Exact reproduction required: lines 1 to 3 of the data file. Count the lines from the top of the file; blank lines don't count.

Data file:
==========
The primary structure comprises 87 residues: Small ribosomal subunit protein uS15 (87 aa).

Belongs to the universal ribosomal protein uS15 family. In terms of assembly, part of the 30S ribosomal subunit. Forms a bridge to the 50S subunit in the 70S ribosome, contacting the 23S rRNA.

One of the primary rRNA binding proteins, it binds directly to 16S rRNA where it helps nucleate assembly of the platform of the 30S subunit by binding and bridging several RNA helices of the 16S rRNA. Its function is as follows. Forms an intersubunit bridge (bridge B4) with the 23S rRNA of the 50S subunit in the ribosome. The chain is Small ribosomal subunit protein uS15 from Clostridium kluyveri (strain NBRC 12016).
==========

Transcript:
The primary structure comprises 87 residues: Small ribosomal subunit protein uS15 (87 aa).

Belongs to the universal ribosomal protein uS15 family. In terms of assembly, part of the 30S ribosomal subunit. Forms a bridge to the 50S subunit in the 70S ribosome, contacting the 23S rRNA.

One of the primary rRNA binding proteins, it binds directly to 16S rRNA where it helps nucleate assembly of the platform of the 30S subunit by binding and bridging several RNA helices of the 16S rRNA. Its function is as follows. Forms an intersubunit bridge (bridge B4) with the 23S rRNA of the 50S subunit in the ribosome. The chain is Small ribosomal subunit protein uS15 from Clostridium kluyveri (strain NBRC 12016).